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Shlabotniks in the Dark

Updated on November 24, 2012

The Fall and Rise of the Joe Shlabotniks Pt. 3


Editor's Note: This is the third in a continuing series about a band named the Joe Shlabotniks. This is part three and we still haven't met the Joe Shlabotniks. Whether a band named after the mythical ball-player even deserves a three-part story, or longer, is a question that doesn't seem to have occurred to anyone to ask. Anyway, it's by Bobby Stikowski from his never-to-be-published magnum opus about rockers in New York City in the 80's.

Don Laswell was breathing down Jimmy Westfelter's neck hard and Jimmy was not taking it well. According to Terry Richardson, the drummer for Jimmy's band The Garage (GAR-age, pronounced the British way,) "Tim (Voorhees, the band's manager) had brought in this aromatherapy guy (Solomon Lablonsky) and it helped for a while, but then Don started getting really hot and Jimmy was getting even hotter. The whole thing with the producer, it had really taken it out of Jim." Other members of the band were meeting together without Jimmy to try to figure out what to do. "Tim would call us over to his house while Jim was having a session," Terry recalled. "We all brought songs but none of them was as good as Jimmy's."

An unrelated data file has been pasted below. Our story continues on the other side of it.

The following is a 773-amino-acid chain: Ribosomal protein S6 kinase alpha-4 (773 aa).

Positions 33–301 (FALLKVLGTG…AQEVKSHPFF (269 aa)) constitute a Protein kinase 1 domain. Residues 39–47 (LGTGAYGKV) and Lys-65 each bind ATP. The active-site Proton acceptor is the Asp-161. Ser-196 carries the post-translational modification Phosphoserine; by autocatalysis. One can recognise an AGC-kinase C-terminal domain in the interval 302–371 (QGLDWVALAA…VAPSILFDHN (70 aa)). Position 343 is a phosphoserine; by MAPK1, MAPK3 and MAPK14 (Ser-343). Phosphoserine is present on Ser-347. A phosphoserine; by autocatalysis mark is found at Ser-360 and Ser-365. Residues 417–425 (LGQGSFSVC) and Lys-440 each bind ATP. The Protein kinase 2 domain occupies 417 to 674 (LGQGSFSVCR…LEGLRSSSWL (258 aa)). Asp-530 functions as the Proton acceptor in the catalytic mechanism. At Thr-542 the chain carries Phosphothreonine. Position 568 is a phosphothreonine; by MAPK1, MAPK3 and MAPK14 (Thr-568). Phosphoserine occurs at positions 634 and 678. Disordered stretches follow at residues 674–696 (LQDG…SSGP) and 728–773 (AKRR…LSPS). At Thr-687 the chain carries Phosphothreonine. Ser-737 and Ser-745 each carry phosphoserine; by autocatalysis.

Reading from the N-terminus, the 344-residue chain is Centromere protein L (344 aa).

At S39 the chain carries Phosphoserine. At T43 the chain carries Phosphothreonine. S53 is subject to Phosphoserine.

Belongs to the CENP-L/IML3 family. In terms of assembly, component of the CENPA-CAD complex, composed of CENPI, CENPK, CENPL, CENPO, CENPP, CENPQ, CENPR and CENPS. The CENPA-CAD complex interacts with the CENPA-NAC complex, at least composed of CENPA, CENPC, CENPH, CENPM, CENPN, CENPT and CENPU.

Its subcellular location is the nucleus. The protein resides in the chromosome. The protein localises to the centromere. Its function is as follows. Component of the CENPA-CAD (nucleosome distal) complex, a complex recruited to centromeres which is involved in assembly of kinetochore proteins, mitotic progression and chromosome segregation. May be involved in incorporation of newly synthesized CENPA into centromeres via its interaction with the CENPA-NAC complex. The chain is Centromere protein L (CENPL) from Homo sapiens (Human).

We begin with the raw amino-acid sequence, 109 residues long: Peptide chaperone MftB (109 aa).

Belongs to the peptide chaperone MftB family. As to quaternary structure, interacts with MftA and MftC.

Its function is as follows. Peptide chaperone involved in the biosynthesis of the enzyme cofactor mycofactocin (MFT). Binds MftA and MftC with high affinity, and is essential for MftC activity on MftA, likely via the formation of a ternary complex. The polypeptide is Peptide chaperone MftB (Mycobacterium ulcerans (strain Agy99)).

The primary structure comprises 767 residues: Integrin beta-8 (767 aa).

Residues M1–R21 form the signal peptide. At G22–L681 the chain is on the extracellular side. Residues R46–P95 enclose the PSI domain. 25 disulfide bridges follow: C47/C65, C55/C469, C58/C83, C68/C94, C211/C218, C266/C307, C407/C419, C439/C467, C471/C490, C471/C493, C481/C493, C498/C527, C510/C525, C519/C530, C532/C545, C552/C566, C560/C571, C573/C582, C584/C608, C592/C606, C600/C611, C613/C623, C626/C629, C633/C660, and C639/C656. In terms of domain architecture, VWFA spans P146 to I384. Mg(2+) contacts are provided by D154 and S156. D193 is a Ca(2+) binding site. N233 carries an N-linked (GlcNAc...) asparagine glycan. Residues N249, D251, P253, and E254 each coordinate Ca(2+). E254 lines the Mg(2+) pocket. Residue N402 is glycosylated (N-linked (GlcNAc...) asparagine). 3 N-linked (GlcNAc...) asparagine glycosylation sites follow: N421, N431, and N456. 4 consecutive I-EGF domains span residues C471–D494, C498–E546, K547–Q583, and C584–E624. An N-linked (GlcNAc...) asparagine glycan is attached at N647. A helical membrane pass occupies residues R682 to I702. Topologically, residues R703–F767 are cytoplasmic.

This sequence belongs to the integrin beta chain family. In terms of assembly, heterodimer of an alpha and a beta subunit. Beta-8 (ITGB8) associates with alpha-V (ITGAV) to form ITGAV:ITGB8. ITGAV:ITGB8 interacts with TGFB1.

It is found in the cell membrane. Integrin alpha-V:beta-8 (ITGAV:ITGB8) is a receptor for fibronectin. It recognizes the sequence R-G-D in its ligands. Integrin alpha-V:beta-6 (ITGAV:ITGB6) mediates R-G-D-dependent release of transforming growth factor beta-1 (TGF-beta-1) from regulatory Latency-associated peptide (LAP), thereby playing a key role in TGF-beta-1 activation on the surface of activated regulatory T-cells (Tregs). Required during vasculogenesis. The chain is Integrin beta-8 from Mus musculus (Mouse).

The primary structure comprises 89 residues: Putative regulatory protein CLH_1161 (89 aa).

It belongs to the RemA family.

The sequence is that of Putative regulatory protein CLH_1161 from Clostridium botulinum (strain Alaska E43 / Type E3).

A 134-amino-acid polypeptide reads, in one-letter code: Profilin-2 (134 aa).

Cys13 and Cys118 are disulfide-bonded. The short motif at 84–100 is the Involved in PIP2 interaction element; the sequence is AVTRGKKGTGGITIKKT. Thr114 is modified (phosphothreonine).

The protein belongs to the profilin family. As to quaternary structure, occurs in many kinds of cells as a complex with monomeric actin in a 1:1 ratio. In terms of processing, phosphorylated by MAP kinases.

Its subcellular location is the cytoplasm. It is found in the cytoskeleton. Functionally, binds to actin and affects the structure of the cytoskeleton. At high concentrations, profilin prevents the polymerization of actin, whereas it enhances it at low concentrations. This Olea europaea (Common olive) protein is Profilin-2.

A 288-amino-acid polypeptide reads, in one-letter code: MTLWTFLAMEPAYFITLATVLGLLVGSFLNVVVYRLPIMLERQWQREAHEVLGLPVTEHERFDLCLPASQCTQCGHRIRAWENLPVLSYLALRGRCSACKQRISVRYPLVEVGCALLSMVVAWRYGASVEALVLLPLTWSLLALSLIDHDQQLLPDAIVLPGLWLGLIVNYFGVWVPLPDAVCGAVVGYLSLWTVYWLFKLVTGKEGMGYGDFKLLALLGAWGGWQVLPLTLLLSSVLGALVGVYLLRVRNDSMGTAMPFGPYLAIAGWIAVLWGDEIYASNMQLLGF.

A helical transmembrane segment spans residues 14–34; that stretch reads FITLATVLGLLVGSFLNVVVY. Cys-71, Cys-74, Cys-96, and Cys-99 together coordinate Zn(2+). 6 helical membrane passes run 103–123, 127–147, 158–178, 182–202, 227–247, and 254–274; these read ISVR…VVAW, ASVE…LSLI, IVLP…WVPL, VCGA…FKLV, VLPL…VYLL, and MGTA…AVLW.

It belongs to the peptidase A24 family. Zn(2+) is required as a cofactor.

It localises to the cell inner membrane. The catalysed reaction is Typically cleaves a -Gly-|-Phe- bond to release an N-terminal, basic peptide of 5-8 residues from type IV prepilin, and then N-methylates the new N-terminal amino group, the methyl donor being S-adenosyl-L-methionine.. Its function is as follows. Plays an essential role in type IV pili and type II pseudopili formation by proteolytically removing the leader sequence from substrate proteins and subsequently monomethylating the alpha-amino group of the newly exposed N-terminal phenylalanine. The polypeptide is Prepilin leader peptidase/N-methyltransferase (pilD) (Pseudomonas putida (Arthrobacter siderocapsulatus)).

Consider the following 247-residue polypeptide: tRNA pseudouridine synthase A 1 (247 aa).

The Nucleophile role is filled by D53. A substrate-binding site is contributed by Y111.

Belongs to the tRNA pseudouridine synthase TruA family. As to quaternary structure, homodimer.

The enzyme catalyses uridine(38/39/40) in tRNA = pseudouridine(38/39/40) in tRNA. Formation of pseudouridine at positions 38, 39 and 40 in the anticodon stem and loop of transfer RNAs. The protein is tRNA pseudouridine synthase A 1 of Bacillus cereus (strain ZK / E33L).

Except for one.

"Yeah, I had written a song about a girl named Sonia a couple of years ago. Nobody asked me who Sonia was, they just took it and started working with it. Pretty soon the rough edges got worked out and we took it to Jimmy." By all accounts the initial meeting about the song did not go well. "Jim basically blew a gasket," Terry recounted in an interview. "He hated everything about the song: too slow, too many minor chords, no key change, even the name. Who writes a hit song about a girl named Sonia?"

It was Ian Snodgrass, the bass player, who suggested that they change the song title to She, and after Paul and Terry worked out a new chorus, the band decided to record it and make it the single. "Yeah, Jim was not thrilled, but at that point he was willing just so he could tell Don Laswell to (word deleted) off!"

Of course the song was a hit, with a soft-focus video and a lot of face time for Paul (Ferguson, lead singer and rhythm guitarist.) It exploded on radio, got heavy rotation on MTV, and even got the band on Saturday Night Live. It got to number 6 on the Hot 100.